Cuba holds public trial for 6 migrants
By Vanessa Bauzá
CAMAGUEY, Cuba · A Cuban court on Monday tried six migrants on
charges they violently overpowered two security guards and stole a government-owned
boat in a
failed attempt to reach Florida's shores.
The men were in a group of 12 who were repatriated last month under
assurances from the Cuban government they would face no more than 10 years
Prosecutors sought 10 years for Antonio Carrion Peña and Noelvis Martinez Carrion, nine years for Mijail Suarez Martinez and Angel David Velasquez Roldan, eight
years Yosvel Chavez Novo and seven years for Adel Napoles Rodriguez.
A panel of five judges who presided over the one-day trial in the Provincial
Tribunal of Camaguey have 10 days to return a verdict and decide on the
recommendations, defense attorneys said.
The defendants all testified in court and the proceedings were open
to relatives and the international media, offering a rare glimpse into
Cuba's judicial process. Open
trials are not common in Cuba, but after several months of high-profile hijackings, the government may be using the trials to prevent similar incidents.
Wearing dark-gray uniforms, the men were led into the courtroom by Interior
Ministry soldiers as their relatives sobbed in the audience. Defense attorneys
said they had
a standard five-day period to prepare their cases. They argued the charges should be reduced to "aggravated illegal exit," which carries a three- to eight-year sentence,
since the men did not steal the Gaviota 16 for profit but rather used it to reach the United States.
The state prosecutor spent more time questioning the defendants than
their lawyers did. The prosecution called eight witnesses, including crime
scene investigators, two
night guards taken hostage by the migrants, and a Cuban Border Patrol agent.
Three of the defendants shared one lawyer, while the other three had
individual attorneys representing them. Only one of the defense attorneys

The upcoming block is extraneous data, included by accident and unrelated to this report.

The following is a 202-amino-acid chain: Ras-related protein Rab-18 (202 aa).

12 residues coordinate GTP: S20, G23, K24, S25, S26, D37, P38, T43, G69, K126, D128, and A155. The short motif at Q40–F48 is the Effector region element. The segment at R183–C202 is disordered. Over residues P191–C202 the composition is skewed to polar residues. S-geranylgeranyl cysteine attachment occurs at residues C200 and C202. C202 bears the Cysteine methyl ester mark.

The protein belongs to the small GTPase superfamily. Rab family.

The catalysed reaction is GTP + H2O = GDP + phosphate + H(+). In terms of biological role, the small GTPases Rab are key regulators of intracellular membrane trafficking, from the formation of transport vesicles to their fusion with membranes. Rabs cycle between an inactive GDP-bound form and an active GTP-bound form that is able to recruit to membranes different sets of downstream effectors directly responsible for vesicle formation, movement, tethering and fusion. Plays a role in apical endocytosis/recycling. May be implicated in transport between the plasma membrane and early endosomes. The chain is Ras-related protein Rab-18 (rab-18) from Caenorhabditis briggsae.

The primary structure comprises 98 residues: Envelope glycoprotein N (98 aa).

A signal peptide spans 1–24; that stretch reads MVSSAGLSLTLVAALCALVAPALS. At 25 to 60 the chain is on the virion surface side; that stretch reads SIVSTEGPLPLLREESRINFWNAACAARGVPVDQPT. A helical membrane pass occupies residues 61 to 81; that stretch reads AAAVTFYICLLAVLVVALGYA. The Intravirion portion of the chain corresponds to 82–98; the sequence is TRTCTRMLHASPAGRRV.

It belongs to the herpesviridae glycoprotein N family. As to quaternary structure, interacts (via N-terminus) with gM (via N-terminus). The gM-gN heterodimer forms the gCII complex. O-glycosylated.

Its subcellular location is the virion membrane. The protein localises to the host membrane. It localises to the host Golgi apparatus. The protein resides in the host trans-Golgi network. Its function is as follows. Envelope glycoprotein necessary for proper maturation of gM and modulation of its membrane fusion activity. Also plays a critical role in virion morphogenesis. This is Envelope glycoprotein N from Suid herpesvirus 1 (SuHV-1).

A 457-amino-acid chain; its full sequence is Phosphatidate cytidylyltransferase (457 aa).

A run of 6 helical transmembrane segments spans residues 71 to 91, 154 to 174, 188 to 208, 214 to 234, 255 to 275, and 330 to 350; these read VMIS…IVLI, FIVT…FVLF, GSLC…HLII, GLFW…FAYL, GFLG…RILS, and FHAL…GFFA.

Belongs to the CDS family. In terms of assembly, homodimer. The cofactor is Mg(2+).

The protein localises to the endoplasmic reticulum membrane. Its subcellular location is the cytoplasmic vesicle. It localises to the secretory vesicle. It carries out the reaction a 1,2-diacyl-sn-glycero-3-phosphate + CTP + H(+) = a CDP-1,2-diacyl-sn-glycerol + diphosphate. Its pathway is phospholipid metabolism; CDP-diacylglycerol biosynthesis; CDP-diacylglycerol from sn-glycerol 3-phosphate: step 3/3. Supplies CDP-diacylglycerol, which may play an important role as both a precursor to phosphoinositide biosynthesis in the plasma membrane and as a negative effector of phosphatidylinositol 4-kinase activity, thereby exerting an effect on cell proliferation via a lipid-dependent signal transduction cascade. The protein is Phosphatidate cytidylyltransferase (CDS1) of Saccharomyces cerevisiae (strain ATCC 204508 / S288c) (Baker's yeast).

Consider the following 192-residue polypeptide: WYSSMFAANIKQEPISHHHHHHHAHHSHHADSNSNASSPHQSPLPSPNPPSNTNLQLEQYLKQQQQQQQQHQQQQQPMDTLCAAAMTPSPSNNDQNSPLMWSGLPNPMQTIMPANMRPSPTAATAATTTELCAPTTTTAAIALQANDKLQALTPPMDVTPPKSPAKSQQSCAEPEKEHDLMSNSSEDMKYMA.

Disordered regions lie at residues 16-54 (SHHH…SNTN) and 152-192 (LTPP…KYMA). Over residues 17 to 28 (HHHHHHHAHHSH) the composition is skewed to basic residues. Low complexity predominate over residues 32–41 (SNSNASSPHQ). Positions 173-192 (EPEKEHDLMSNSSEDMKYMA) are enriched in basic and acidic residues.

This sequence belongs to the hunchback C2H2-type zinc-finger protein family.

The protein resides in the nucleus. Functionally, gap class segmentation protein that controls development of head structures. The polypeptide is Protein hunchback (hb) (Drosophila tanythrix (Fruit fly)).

called a character
witness to testify, and that witness did not attend the trial for unknown reasons. There were no other defense witnesses called.
Both the prosecutor and defense attorneys blamed the Cuban Adjustment
Act, which provides residency to Cubans who reach U.S. shores, for inciting
the men to steal
"There is a murderous law which has motivated these acts," Prosecutor Luis Palenzuela Paez said.
Carrion Peña, 42, who was identified as the group's leader, said
he undertook the risky voyage because of his critical economic situation.
He said he bought extra fuel
and food, and gave some of the other migrants tasks so the operation would go smoothly. The men showed up at the GeoCuba mapping agency, on the north central bay
of Nuevitas, at 11 p.m. on July 14 wearing black stockings over their heads and carrying knives. They surprised the three guards, seized their Czech-made machine guns
and tied them up. One guard is the brother of a defendant.
They took the guards hostage, however, the men testified they never
used them as human shields or to bargain with Cuban or U.S. officials.
They sailed through
Bahamian waters, however, and were soon intercepted by the U.S. Coast Guard.
Coast Guard officers told them to give up their boat and board their
U.S. cutter. A scuffle broke out when the migrants insisted on staying
their course. Guard officers
used pepper spray on the men, and the migrants brandished fire extinguishers.
"They sprayed gases on our eyes and hit our feet with electrified rods,"
said Carrion Peña. I threw an extinguisher at [a Coast Guard Officer]'s
head. But it went into
The men were repatriated on July 21 following a firestorm of criticism
from the Cuban American community, which blasted the Bush administration
for seeming to
negotiate with Fidel Castro's government.
On Monday, relatives had mixed reviews of the trial.
Orgelina Martinez, mother of Suarez Martinez, said she was grateful for the sentencing limits.
"Compared to serving 30 years in prison, I'm glad for nine," she said. "Everyone says these sentences come from up high. Let's see what the defense can do."
Others were disappointed in the defense.
"The defense lawyers don't talk," said Eugenia Novo, Chavez Novo's mother. "The prosecutor talks and talks and talks."
Vanessa Bauzá can be reached at firstname.lastname@example.org
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